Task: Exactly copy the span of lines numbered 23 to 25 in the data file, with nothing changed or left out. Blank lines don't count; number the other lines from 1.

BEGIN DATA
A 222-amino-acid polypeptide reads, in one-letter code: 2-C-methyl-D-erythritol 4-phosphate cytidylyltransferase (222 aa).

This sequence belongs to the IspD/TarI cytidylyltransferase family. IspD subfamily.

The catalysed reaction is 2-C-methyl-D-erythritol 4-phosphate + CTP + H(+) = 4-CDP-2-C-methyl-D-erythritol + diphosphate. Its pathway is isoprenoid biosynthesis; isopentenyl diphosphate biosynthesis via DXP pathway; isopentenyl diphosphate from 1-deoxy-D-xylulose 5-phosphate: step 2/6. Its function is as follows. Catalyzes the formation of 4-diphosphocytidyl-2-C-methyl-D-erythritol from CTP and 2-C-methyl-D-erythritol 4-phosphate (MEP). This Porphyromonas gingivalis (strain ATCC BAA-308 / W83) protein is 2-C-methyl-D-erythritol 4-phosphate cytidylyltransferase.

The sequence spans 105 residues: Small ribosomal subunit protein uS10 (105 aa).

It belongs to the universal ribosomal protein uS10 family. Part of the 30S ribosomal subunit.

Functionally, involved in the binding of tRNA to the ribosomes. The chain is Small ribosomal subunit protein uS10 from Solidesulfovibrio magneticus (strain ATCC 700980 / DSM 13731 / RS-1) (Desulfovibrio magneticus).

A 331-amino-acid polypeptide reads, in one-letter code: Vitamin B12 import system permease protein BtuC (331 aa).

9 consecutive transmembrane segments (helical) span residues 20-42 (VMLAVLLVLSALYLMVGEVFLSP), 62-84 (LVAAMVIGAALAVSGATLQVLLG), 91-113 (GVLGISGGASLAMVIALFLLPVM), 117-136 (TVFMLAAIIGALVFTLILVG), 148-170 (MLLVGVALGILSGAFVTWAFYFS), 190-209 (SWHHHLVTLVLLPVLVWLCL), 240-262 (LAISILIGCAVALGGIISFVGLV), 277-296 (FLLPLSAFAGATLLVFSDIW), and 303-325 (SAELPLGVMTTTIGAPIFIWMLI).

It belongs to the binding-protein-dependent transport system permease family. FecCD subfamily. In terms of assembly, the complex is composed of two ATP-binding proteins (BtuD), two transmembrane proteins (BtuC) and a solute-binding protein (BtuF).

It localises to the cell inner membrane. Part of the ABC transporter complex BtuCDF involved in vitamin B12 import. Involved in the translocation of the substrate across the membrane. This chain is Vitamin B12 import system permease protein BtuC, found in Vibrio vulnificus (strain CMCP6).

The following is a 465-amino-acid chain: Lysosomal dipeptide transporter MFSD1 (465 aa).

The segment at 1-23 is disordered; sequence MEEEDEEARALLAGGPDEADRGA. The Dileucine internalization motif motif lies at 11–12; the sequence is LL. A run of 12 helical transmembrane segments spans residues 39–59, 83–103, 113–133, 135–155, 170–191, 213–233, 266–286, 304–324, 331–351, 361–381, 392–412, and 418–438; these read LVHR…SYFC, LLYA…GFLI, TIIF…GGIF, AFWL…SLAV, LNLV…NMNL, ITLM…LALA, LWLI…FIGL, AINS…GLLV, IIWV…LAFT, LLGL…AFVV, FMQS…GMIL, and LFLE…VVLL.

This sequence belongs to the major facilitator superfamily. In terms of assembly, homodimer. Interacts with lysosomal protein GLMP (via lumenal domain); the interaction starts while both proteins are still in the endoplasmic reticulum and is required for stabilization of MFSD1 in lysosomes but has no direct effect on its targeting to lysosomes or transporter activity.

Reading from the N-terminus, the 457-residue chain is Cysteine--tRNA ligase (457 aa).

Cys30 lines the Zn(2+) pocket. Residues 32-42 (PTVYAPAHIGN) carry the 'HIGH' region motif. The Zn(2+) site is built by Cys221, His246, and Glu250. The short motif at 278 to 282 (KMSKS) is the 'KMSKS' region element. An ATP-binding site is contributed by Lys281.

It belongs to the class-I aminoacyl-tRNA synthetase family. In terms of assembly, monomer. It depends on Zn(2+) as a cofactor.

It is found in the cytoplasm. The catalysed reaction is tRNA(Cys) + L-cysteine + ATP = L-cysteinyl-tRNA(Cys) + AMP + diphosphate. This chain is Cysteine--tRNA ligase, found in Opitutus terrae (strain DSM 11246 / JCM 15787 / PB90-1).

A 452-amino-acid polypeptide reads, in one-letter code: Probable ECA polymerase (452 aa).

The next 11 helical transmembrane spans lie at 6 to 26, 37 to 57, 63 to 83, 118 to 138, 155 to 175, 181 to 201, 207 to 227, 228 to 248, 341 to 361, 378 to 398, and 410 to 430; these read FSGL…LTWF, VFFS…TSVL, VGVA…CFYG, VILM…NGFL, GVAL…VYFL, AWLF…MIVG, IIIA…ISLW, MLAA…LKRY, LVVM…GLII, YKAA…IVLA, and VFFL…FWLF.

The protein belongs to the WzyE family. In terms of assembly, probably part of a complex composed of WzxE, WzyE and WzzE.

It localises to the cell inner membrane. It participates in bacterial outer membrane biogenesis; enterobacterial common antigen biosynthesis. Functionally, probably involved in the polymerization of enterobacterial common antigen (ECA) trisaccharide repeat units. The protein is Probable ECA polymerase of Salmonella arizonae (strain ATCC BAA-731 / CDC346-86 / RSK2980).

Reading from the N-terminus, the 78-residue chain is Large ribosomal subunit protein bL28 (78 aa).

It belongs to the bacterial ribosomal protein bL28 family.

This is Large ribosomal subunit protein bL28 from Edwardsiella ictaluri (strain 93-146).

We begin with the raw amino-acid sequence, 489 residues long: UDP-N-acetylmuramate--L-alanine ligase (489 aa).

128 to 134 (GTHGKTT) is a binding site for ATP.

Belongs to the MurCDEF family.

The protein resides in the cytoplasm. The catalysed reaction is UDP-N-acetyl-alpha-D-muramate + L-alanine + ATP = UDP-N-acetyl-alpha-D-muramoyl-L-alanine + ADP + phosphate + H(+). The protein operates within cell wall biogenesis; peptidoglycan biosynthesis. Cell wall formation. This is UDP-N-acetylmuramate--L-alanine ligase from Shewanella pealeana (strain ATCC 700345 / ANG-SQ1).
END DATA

It belongs to the bacterial ribosomal protein bL28 family.

This is Large ribosomal subunit protein bL28 from Edwardsiella ictaluri (strain 93-146).

We begin with the raw amino-acid sequence, 489 residues long: UDP-N-acetylmuramate--L-alanine ligase (489 aa).